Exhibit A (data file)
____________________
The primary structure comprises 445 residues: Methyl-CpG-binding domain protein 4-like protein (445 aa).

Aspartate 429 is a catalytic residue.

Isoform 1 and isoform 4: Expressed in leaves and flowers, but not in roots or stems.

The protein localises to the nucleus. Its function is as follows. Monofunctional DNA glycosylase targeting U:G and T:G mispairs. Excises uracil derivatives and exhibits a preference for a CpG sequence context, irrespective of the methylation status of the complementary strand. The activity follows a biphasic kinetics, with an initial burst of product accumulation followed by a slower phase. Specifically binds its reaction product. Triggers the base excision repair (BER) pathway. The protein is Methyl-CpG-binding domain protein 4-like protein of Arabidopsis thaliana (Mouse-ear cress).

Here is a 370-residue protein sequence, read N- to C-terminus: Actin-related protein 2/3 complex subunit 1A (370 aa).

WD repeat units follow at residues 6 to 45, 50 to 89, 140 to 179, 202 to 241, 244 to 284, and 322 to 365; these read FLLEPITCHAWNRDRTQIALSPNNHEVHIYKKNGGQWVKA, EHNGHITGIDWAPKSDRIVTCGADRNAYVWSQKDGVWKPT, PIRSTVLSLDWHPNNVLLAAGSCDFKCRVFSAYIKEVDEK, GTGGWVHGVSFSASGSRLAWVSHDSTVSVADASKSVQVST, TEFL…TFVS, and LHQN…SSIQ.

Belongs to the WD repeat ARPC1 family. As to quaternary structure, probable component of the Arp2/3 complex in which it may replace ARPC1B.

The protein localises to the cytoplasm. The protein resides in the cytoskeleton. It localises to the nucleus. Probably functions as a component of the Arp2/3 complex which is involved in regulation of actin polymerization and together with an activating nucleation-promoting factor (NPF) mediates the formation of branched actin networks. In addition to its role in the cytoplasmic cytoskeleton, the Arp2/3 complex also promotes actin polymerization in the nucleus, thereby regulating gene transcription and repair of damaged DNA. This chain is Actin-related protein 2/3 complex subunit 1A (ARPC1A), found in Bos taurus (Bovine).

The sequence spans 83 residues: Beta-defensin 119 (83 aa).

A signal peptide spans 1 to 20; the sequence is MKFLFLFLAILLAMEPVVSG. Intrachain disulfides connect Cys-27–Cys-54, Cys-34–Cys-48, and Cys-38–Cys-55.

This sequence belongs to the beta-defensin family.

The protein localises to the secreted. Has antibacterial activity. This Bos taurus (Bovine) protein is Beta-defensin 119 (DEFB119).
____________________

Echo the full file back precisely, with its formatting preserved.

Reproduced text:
The primary structure comprises 445 residues: Methyl-CpG-binding domain protein 4-like protein (445 aa).

Aspartate 429 is a catalytic residue.

Isoform 1 and isoform 4: Expressed in leaves and flowers, but not in roots or stems.

The protein localises to the nucleus. Its function is as follows. Monofunctional DNA glycosylase targeting U:G and T:G mispairs. Excises uracil derivatives and exhibits a preference for a CpG sequence context, irrespective of the methylation status of the complementary strand. The activity follows a biphasic kinetics, with an initial burst of product accumulation followed by a slower phase. Specifically binds its reaction product. Triggers the base excision repair (BER) pathway. The protein is Methyl-CpG-binding domain protein 4-like protein of Arabidopsis thaliana (Mouse-ear cress).

Here is a 370-residue protein sequence, read N- to C-terminus: Actin-related protein 2/3 complex subunit 1A (370 aa).

WD repeat units follow at residues 6 to 45, 50 to 89, 140 to 179, 202 to 241, 244 to 284, and 322 to 365; these read FLLEPITCHAWNRDRTQIALSPNNHEVHIYKKNGGQWVKA, EHNGHITGIDWAPKSDRIVTCGADRNAYVWSQKDGVWKPT, PIRSTVLSLDWHPNNVLLAAGSCDFKCRVFSAYIKEVDEK, GTGGWVHGVSFSASGSRLAWVSHDSTVSVADASKSVQVST, TEFL…TFVS, and LHQN…SSIQ.

Belongs to the WD repeat ARPC1 family. As to quaternary structure, probable component of the Arp2/3 complex in which it may replace ARPC1B.

The protein localises to the cytoplasm. The protein resides in the cytoskeleton. It localises to the nucleus. Probably functions as a component of the Arp2/3 complex which is involved in regulation of actin polymerization and together with an activating nucleation-promoting factor (NPF) mediates the formation of branched actin networks. In addition to its role in the cytoplasmic cytoskeleton, the Arp2/3 complex also promotes actin polymerization in the nucleus, thereby regulating gene transcription and repair of damaged DNA. This chain is Actin-related protein 2/3 complex subunit 1A (ARPC1A), found in Bos taurus (Bovine).

The sequence spans 83 residues: Beta-defensin 119 (83 aa).

A signal peptide spans 1 to 20; the sequence is MKFLFLFLAILLAMEPVVSG. Intrachain disulfides connect Cys-27–Cys-54, Cys-34–Cys-48, and Cys-38–Cys-55.

This sequence belongs to the beta-defensin family.

The protein localises to the secreted. Has antibacterial activity. This Bos taurus (Bovine) protein is Beta-defensin 119 (DEFB119).